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of the promoters to its suits; false representations made by promoters, and the resulting liability to the corporation, to the subscribers, and to other persons, and the defenses of the promoters to suits based on such representations; the criminal liability of promoters; the rights and liabilities of persons selling property to the corporation as affected by the acts of the promoters; the relations of the promoters inter se; the rights and liabilities of promoters reorganizing or consolidating existing corporations; and the rights and liabilities to be adjusted when a projected corporaton proves abortive. These, together with many incidental questions, are the subject matter of this book.
It has been my aim to write for the busy lawyer as well as for the academic student of the law. I have endeavored to state the underlying principles upon which the cases of promoters' law depend, and to analyze the puzzling decisions in such manner that their purport may readily be appreciated. What the practicing lawyer seeks is, however, not so much a case which establishes some broad principle, as a case which applies that principle to a situation such as the one he has in hand. Whenever I have met a case which applies an established principle to a question of promoters' law, or applies some principle of promoters' law to a striking state of facts, I have noted and indexed it in such manner that it may be quickly found. I have in my examination of the numerous lengthy opinions that have been written in promoters' cases found many statements, perhaps of no interest from an academic point of view, but yet of great value to the lawyer whose case involves the particular point. Such, for example, are statements as to the evidence admissible on a particular question, as to the inferences that may be drawn from a given state of facts, as to matters of pleading, practice, burden of proof, jurisdiction, and as to many other incidental matters which, while establishing no new principle and, perhaps, involving a sufficiently obvious point, are nevertheless the very kind of precedent which it is most difficult to find in case of need. All such statements I have taken pains to note and index.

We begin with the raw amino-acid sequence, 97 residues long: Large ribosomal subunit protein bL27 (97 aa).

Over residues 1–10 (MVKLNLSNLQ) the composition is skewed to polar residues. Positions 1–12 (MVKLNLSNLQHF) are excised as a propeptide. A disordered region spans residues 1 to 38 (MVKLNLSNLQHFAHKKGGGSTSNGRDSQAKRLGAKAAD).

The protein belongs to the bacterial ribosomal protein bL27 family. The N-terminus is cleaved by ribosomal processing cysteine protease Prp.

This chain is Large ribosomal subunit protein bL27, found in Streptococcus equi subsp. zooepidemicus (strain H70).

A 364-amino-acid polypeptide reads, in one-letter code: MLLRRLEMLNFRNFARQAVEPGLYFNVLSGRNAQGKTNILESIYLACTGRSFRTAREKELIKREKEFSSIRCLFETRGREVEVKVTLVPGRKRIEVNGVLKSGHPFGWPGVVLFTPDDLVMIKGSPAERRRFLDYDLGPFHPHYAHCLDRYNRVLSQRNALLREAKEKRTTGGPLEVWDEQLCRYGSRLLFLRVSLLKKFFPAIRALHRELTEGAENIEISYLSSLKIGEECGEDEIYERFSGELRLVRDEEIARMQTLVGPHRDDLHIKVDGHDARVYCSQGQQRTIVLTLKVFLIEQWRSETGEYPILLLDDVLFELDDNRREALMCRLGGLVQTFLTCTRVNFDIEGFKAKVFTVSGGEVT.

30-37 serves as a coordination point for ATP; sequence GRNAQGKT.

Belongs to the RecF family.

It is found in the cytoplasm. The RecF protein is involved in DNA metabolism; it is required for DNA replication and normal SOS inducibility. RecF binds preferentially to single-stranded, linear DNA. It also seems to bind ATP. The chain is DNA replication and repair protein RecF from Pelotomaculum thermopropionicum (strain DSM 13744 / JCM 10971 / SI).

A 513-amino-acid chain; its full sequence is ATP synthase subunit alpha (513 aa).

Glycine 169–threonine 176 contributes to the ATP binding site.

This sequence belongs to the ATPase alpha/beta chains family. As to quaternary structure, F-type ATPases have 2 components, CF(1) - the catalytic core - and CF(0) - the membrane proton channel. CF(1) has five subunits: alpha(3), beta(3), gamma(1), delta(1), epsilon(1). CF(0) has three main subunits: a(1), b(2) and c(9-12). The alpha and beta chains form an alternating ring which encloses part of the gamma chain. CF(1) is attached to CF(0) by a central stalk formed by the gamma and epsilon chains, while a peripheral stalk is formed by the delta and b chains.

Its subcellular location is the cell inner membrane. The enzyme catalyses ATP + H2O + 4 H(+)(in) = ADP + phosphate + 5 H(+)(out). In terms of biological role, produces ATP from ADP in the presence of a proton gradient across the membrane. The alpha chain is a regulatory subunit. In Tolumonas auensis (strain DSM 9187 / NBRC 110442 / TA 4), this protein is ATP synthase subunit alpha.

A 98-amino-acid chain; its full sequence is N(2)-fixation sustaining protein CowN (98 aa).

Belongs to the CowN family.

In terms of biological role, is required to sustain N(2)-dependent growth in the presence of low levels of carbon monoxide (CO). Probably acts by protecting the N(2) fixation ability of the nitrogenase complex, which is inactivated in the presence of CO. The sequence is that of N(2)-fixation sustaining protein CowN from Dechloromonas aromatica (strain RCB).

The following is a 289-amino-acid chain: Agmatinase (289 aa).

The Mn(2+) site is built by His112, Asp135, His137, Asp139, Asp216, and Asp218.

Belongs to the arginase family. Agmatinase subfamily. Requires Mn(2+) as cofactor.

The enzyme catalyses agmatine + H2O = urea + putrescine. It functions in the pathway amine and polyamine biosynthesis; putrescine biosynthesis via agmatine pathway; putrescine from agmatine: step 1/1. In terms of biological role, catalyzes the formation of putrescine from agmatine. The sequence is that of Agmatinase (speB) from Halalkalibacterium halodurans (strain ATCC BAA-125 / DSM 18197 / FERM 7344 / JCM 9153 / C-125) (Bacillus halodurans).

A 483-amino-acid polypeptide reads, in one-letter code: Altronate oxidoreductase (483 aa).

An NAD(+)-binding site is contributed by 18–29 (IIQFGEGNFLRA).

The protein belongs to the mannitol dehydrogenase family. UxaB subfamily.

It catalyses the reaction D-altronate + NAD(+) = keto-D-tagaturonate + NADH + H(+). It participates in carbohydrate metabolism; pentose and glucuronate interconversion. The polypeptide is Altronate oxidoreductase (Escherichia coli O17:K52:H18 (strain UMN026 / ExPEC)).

I wish to express my appreciation of the helpful assistance received from Mr. Bertram F. Shipman of the New York bar and Mr. Paul J. Bickel now of the Cleveland bar.
MANFRED W. EHRICH. Dated, New York, April 15, 1916.
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